The Difference a Pet Makes When You Have a Chronic Illness
My budgie, Koopa, turned 7 this year. We have been through some tough and amazing times together. She is little but her love is mighty and it’s helped carry me through my years of illness.
Koopa became a member of our family in 2013 when my husband (at the time he was my fiancé) finally accepted my tremendous love of birds. The 3 of us quickly became a tight-knit family. Koopa joined us on our honeymoon, brought us so much joy in our first home, and was a constant, encouraging companion when I lost my first job. She is the best coping mechanism I’ve ever had.
Taking my pet abroad
In 2015, Koopa traveled with us to Germany, where we spent a year as expats. Shortly after our move, my battle with severe chronic pain and illness began. I felt alone in a foreign country, with a body that was betraying me, but I had my bird.
I would spend most of my days in bed, and she would sit on my nightstand or my pillow, chattering and carrying on with silly behavior that would make me laugh. I don’t know what I would’ve done without my little bird’s emotional support.
Despite my poor health, we traveled as much as possible during our time in Germany and Koopa was there for it. She may be one of the most well-traveled budgies in the world. I’d play games with her on road trips and it would help me cope with the pain of sitting up for so long.
Having comfort from her during my worst suffering
In 2017, a few months after we moved back to the USA, I was diagnosed with lupus. I finally had an explanation for all my symptoms as well as treatment options. However, I was alone for long hours while my husband was at work, too sick to go out and do things by myself, and I was miserable.
But my bird was my rock. Every morning around 8 a.m. she’d start singing from her cage. It was the only thing that got me out of bed. I’d sit up, my achy joints protesting, and go get her. We would start our day together. She was a stream of positivity that got me through those tough days.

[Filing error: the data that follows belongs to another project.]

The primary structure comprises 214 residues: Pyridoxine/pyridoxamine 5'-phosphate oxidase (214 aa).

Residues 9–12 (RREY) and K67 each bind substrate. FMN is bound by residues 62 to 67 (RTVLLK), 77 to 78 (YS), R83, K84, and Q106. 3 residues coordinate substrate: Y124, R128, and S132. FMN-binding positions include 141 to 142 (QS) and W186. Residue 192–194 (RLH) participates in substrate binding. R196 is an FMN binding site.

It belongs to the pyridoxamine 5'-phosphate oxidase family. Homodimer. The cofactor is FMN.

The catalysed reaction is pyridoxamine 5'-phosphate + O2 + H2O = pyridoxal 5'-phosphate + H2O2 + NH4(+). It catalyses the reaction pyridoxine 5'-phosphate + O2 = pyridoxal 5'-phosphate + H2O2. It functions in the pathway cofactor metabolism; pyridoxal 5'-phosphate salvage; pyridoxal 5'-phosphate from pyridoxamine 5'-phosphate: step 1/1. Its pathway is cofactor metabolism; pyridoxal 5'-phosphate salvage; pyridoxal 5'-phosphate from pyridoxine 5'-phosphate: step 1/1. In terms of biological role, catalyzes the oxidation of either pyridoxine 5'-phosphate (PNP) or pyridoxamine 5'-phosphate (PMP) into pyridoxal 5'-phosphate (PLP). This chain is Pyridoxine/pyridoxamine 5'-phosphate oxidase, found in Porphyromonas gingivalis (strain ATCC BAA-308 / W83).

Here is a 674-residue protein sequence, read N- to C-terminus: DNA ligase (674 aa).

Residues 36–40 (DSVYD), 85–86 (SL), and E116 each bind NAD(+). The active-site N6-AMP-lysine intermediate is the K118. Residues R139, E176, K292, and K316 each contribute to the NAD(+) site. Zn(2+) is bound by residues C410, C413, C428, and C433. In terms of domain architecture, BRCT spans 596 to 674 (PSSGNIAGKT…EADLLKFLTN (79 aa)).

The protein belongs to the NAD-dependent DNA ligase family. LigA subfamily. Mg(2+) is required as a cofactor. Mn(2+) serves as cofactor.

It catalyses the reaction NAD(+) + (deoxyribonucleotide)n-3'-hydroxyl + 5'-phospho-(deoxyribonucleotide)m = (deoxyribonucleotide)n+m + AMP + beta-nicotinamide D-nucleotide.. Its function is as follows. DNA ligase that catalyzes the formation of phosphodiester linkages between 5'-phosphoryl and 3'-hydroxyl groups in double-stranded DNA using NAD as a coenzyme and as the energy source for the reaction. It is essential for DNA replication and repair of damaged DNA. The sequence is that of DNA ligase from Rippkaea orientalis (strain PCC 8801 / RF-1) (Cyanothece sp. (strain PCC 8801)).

When I was suffering from pain, fatigue, loneliness, and the fear that accompanied my new diagnosis. Koopa wouldn’t leave my side. When I cried, she would quickly come over, scoop up my tears, and preen my eyelashes to make them as good as new. In the bird world, preening is an extremely loving act done within families.
Having a pet forced me to be at least a little active every day. I’d have to give her fresh food and water, clean her cage, and of course, give her lots of attention (that’s especially important if you choose to have a single bird instead of a flock).
Going through life changes together
When I became pregnant, Koopa would sit on my belly, perplexed at the movement under her feet. I knew that Koopa would need a new friend when so much of my attention was diverted to the baby, so we added a second budgie to our family.
When my son was 6 weeks old, Koopa became grievously ill overnight; my husband had to rush her to an emergency vet for treatment. It took us the better part of a year to figure out what was wrong – Koopa had ovarian cancer.
I took Koopa, and my infant, to the vet every other week for treatments from June 2018 to March 2019. This was devastatingly hard on me as a new mom with lupus. I could barely stand to watch Koopa suffer. But she would still overwhelm me with her sweetness – no matter how bad she felt, she always tried to make me feel better. I felt that, in a way, I was giving back to her – taking care of her in her illness as she had done for me.
Thankfully, Koopa was able to have surgery to remove the cancerous cysts (an extremely risky procedure for such a small bird, with only a 50 percent survival rate). Today, Koopa is a thriving, mischievous, wonderful bird. She loves playing with my toddler and sticks to me like glue when I have alone time. She’s perched on my computer as I type, and I’m brimming over with love simply because she’s with me.
I’m so grateful for her love
The emotional support of my beloved bird was crucial to my mental health during the hardest years of my life. I can’t imagine what it will be like when she is no longer part of my daily life, but I know that her unconditional love for me is one of the greatest things I’ve ever experienced.
Many people with a chronic condition, like lupus, have benefited from the incredible impact of a loving pet. It’s never an easy commitment to care for a pet when you have lupus, but the rewards can make all the difference in the world.
Who do you turn to first for emotional support? (choose up to three)